Random Thoughts

Scary movie

I had been out, watching a new horror movie at the cinema. It had got very good reviews, so I just had to go. Didn’t regret one bit. The move really pulled me in, kinda realistic in building up the story and making it believable, despite its rather simplistic theme: Basically, a city where the streets were full of vampires at night, a small army of vampire slayers arrived, they fought each other with stakes, guns, crossbows, hunted each other by car, by foot, any means possible.

Blood and carnage enough to be a splatter movie, enough humour to relieve us from the worst tension now and then, but also pulled us in enough to really scare us. The movie ended with the good guys winning of course, with a little cliff hanger. A followup in the works?

I guess the best sign that it scared me and almost made me believe it was real, is that when I walked home I was a bit anxious when I couldn’t avoid the shadows. Maybe that slayer that got away would appear and drive a stake throuh my heart…?

Why extending copyright is bad

Looking back, I have mentioned DRM a few times, and how I don’t like it — it’s only there to let other people be able to control what we can do with stuff we buy for ourself. And to extort as much money from us as possible.

While the thought behind DRM may be well meant, all I’ve seen of it is misuse. One other thing that is good, but made bad, is the misuse of copyright. How long should the copyright period be? 20 years? 50 years? 50 year after the death of the creator? The age of Mickey Mouse + 50? Infinite?

The companies that owns copyrights seems to want to constantly extend the copyright period, both to protect their old work from being used (and appreciated) and to prevent others to create new work that may use bits and pieces of their copyrighted work, intentionally or not.

Now, the best stuff I’ve read about this problem with copyright, is an old short story by Spider Robinson, Melancoly Elephants. Best of all, it is now available on his web site, for free! I recommend you to go read it right away.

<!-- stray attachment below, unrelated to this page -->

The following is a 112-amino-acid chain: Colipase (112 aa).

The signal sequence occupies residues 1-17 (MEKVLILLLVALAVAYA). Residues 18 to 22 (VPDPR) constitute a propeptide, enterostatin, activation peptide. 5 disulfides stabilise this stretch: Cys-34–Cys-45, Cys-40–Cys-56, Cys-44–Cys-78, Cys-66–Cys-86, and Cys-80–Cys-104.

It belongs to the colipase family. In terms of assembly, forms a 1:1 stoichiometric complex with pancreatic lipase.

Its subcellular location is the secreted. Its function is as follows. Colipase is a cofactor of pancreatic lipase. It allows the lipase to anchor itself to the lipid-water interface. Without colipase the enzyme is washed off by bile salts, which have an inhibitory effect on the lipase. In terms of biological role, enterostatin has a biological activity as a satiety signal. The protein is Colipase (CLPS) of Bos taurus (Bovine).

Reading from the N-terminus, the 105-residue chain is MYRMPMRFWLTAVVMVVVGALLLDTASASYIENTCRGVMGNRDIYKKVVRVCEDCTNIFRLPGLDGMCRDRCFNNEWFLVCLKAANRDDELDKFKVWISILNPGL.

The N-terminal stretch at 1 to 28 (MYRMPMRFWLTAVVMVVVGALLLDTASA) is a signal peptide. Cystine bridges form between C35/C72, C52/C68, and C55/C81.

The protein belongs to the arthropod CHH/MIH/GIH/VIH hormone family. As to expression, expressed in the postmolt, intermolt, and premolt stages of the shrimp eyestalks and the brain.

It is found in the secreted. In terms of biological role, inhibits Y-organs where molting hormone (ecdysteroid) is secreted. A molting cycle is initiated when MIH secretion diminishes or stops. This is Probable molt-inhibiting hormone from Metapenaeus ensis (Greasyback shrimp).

“Murder, he wrote”

Authors have tried experimenting with publishing their books in different ways on the web. Some put their old book(s) on the web, some put their new book out. Some serialise the book, some put it out all at once. Here’s a new way: The blook!

Tom Evslin is trying a new twist with his work, the murder story hackoff.com: He’s blooging his book! The web site is complete wit a faus company site (the company in he story) a wiki, forum and the unfolding story, so that readers can take part in it. I think this is an exciting experiment – it will be interesting to see how it develops.

The updates here are going straight into my feed reader! 😉

Hamlet as Interactive Fiction

Interactive Fiction – or old fashioned adventure games if you want – may not be particularly visible these days with the commercial interests mostly being in other genres, but it’s still thriving. Also on the web.

I have no intention of writing a lot about IF this time, but the classic Hamlet by Shakespeare caught my eyes just recently. Not the book as such, but a little reworked into an IF story. So instead of encouraging you to read the book, I propose that you try to play Hamlet.